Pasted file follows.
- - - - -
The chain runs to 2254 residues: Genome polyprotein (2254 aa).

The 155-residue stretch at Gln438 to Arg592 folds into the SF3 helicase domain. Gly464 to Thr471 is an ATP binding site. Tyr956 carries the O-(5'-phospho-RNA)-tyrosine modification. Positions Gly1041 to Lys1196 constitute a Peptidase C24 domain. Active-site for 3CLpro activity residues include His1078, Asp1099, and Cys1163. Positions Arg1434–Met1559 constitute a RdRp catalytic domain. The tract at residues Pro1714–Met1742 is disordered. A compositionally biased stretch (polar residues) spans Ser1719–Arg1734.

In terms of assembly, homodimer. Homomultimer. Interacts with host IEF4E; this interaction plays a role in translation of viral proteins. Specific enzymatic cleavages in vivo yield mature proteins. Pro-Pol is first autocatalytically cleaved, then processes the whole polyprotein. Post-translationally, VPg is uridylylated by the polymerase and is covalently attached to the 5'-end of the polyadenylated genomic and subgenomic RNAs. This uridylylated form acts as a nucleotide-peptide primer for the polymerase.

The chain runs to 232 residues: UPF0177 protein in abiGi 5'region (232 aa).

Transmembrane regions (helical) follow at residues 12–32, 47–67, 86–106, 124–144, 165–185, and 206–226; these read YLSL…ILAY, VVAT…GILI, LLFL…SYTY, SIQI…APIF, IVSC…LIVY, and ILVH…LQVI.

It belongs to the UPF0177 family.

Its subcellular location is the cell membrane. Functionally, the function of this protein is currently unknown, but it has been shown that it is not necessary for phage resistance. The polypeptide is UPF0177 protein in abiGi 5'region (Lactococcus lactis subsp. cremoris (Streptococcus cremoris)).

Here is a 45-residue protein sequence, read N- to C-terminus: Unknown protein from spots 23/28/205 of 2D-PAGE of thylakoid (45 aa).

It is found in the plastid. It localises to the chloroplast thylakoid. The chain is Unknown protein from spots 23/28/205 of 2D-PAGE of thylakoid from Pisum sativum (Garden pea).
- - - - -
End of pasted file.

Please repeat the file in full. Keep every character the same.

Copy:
The chain runs to 2254 residues: Genome polyprotein (2254 aa).

The 155-residue stretch at Gln438 to Arg592 folds into the SF3 helicase domain. Gly464 to Thr471 is an ATP binding site. Tyr956 carries the O-(5'-phospho-RNA)-tyrosine modification. Positions Gly1041 to Lys1196 constitute a Peptidase C24 domain. Active-site for 3CLpro activity residues include His1078, Asp1099, and Cys1163. Positions Arg1434–Met1559 constitute a RdRp catalytic domain. The tract at residues Pro1714–Met1742 is disordered. A compositionally biased stretch (polar residues) spans Ser1719–Arg1734.

In terms of assembly, homodimer. Homomultimer. Interacts with host IEF4E; this interaction plays a role in translation of viral proteins. Specific enzymatic cleavages in vivo yield mature proteins. Pro-Pol is first autocatalytically cleaved, then processes the whole polyprotein. Post-translationally, VPg is uridylylated by the polymerase and is covalently attached to the 5'-end of the polyadenylated genomic and subgenomic RNAs. This uridylylated form acts as a nucleotide-peptide primer for the polymerase.

The chain runs to 232 residues: UPF0177 protein in abiGi 5'region (232 aa).

Transmembrane regions (helical) follow at residues 12–32, 47–67, 86–106, 124–144, 165–185, and 206–226; these read YLSL…ILAY, VVAT…GILI, LLFL…SYTY, SIQI…APIF, IVSC…LIVY, and ILVH…LQVI.

It belongs to the UPF0177 family.

Its subcellular location is the cell membrane. Functionally, the function of this protein is currently unknown, but it has been shown that it is not necessary for phage resistance. The polypeptide is UPF0177 protein in abiGi 5'region (Lactococcus lactis subsp. cremoris (Streptococcus cremoris)).

Here is a 45-residue protein sequence, read N- to C-terminus: Unknown protein from spots 23/28/205 of 2D-PAGE of thylakoid (45 aa).

It is found in the plastid. It localises to the chloroplast thylakoid. The chain is Unknown protein from spots 23/28/205 of 2D-PAGE of thylakoid from Pisum sativum (Garden pea).